Inclusion criteria: The inclusion criteria were as follows: (i) case-control, cross-sectional or cohort studies published as original articles to determine the risk of C. difficile infection among individuals who use statins compared with individuals who do not use statins, and (ii) odds ratios (OR), relative risks (RR), hazard ratios or standardized incidence ratios with 95 per cent confidence intervals (CI) or sufficient raw data to calculate these ratios were provided.

Study eligibility was independently determined by three investigators. Differences in the determination of study eligibility were resolved by mutual consensus. The quality of each study was also independently evaluated by each investigator using the validated Newcastle–Ottawa quality assessment scale[17]. This scale evaluates each study in three domains including the selection of the participants, the comparability between the groups as well as the ascertainment of the exposure of interest for case-control study and the outcome of interest for cohort study. The modified Newcastle–Ottawa scale as described by Herzog et al[18] was used for the cross-sectional study. Kappa statistics were used for evaluation of inter-rater agreement on the Newcastle–Ottawa scale.

Data extraction: A standardized data collection form was used to extract the following data from each study: title of the study, name of the first author, year when the study was conducted, year when the study was published, country where the study was conducted, number of individuals, demographic data, method used to identify and verify C. difficile infection as well as statin use, adjusted effect estimates with 95 per cent CIs and covariates that were adjusted in the multivariate analysis.

To ensure the accuracy of data extraction, this process was independently conducted by three investigators. Case record forms were cross-checked, and any data discrepancy was also resolved by referring back to the original articles.

Statistical analysis: Data analysis was performed using Review Manager 5.3 software from the Cochrane Collaboration (London, United Kingdom). Adjusted point estimates from each study were combined using the generic inverse variance method of DerSimonian and Laird[19], which assigned the weight of each study in reverse to its variance. As the outcome of interest was relatively uncommon, it was planned to use RR of the cohort studies as an estimate for OR to combine with the OR from cross-sectional and case-control studies. In light of the possibility of high between-study variance due to different study designs and populations, a random-effect model was used rather than a fixed-effect model. Cochran's Q test and I[2] statistic were used to determine the between-study heterogeneity. This I[2] statistic quantifies the proportion of total variation across studies that is due to heterogeneity rather than chance. A value of I[2] of 0-25 per cent represents insignificant heterogeneity, >25 per cent but ≤50 per cent represents low heterogeneity, >50 per cent but ≤75 per cent represents moderate heterogeneity and >75 per cent represents high heterogeneity[20]. Funnel plot was used to assess the presence of publication bias.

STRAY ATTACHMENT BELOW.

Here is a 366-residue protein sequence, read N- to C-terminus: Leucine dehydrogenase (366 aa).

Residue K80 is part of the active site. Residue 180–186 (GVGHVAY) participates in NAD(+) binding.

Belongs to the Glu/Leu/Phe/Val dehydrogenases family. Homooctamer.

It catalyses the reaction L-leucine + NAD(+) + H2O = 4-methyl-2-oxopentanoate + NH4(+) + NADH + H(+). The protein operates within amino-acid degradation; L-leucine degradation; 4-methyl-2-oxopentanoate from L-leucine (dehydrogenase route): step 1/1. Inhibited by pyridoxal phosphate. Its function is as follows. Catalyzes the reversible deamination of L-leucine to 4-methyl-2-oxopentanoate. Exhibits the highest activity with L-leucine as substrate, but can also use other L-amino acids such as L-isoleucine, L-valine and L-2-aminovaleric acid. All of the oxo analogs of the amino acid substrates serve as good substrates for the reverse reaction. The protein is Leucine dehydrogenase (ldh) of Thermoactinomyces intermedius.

Results Top


Our search strategy yielded 218 potentially relevant articles (79 articles from MEDLINE and 139 articles from EMBASE). After the exclusion of 78 duplicate articles, 140 of them underwent title and abstract review. One hundred and sixteen articles were excluded at this stage since those were case reports, letters to the editor, review articles, basic science studies, animal studies or interventional studies, leaving 24 articles for a full-length article review. Thirteen of these were excluded since they did not report the outcome of interest whereas three articles were excluded due to duplication. Finally, eight studies (6 case-control studies and 2 cross-sectional studies) were included in the data analysis[9],[10],[11],[12],[13],[14],[15],[16]. The literature review and study selection process are demonstrated in [Figure 1]. It should be noted that the inter-rater agreement for the quality assessment using the Newcastle–Ottawa scale was high with a kappa statistics of 0.81.
Figure 1: Literature review process of systematic review and meta-analysis.

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In this meta-analysis, the risk of C. difficile infection was significantly lower among patients who used statins compared with those who did not, with a pooled OR of 0.74 (95% CI, 0.61-0.89). The heterogeneity in this study was high (I[2]=90%). The forest plot of this meta-analysis is shown in [Figure 2].
Figure 2: Forest plot demonstrated the association between statin and risk of Clostridium difficile infection (CDI).

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Evaluation for publication bias:The X-axis of the funnel plot [Figure 3] represents the effect estimate, whereas the Y-axis represents the accuracy of the study. The eight included studies had a symmetric distribution around the pooled effect estimate (dotted line), with more variation among studies with lower accuracy and less variation among studies with higher accuracy. Therefore, this funnel plot did not suggest the presence of publication bias in favour of positive studies.
Figure 3: Funnel plot assesses for publication bias. Dotted line indicates a symmetric distribution around the pooled effect estimate.